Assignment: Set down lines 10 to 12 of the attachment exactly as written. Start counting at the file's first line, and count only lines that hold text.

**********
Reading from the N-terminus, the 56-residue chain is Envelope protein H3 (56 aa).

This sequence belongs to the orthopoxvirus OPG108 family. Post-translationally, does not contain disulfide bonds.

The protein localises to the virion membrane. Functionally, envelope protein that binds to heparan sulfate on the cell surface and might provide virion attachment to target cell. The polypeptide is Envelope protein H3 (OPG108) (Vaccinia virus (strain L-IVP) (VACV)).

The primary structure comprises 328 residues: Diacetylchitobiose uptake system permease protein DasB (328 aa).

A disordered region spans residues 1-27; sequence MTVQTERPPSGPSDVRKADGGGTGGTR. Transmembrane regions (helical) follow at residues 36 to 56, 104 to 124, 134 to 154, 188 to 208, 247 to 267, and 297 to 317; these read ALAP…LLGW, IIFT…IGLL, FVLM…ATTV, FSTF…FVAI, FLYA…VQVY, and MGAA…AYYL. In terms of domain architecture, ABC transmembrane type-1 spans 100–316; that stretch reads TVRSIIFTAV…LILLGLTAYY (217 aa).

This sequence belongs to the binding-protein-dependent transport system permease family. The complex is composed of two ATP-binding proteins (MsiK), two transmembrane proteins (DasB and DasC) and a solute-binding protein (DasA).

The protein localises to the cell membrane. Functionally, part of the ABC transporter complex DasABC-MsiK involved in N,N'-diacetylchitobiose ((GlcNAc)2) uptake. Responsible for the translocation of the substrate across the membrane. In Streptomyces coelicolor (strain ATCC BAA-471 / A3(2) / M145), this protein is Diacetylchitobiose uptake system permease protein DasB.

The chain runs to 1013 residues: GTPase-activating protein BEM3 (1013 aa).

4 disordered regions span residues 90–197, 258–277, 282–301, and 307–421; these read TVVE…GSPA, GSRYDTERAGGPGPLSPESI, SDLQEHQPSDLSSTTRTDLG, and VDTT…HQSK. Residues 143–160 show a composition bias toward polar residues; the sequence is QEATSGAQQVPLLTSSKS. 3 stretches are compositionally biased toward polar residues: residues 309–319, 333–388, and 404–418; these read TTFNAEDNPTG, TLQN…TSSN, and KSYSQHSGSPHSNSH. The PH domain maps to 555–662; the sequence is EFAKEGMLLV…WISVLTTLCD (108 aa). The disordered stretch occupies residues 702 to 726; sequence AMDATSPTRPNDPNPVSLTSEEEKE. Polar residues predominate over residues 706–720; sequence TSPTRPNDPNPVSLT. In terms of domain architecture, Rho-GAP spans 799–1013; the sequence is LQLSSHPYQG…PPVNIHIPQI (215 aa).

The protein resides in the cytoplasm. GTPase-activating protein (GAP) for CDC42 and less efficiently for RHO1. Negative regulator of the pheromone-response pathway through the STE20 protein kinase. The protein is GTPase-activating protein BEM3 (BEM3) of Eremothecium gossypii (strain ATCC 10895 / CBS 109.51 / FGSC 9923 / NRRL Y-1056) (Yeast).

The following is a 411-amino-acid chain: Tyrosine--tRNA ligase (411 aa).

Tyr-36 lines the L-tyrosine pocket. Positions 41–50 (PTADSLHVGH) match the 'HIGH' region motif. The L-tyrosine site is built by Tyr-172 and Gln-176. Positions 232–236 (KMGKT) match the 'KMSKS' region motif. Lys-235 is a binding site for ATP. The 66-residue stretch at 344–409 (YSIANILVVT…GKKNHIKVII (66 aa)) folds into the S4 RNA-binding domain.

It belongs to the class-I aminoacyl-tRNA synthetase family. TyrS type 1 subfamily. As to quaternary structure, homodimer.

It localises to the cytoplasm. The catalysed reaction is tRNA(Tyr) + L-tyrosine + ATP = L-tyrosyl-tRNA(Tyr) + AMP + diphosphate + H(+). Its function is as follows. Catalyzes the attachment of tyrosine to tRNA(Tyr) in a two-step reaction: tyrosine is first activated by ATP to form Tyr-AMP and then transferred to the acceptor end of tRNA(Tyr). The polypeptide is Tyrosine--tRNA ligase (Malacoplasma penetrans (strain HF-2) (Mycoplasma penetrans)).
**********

The protein resides in the cytoplasm. GTPase-activating protein (GAP) for CDC42 and less efficiently for RHO1. Negative regulator of the pheromone-response pathway through the STE20 protein kinase. The protein is GTPase-activating protein BEM3 (BEM3) of Eremothecium gossypii (strain ATCC 10895 / CBS 109.51 / FGSC 9923 / NRRL Y-1056) (Yeast).

The following is a 411-amino-acid chain: Tyrosine--tRNA ligase (411 aa).

Tyr-36 lines the L-tyrosine pocket. Positions 41–50 (PTADSLHVGH) match the 'HIGH' region motif. The L-tyrosine site is built by Tyr-172 and Gln-176. Positions 232–236 (KMGKT) match the 'KMSKS' region motif. Lys-235 is a binding site for ATP. The 66-residue stretch at 344–409 (YSIANILVVT…GKKNHIKVII (66 aa)) folds into the S4 RNA-binding domain.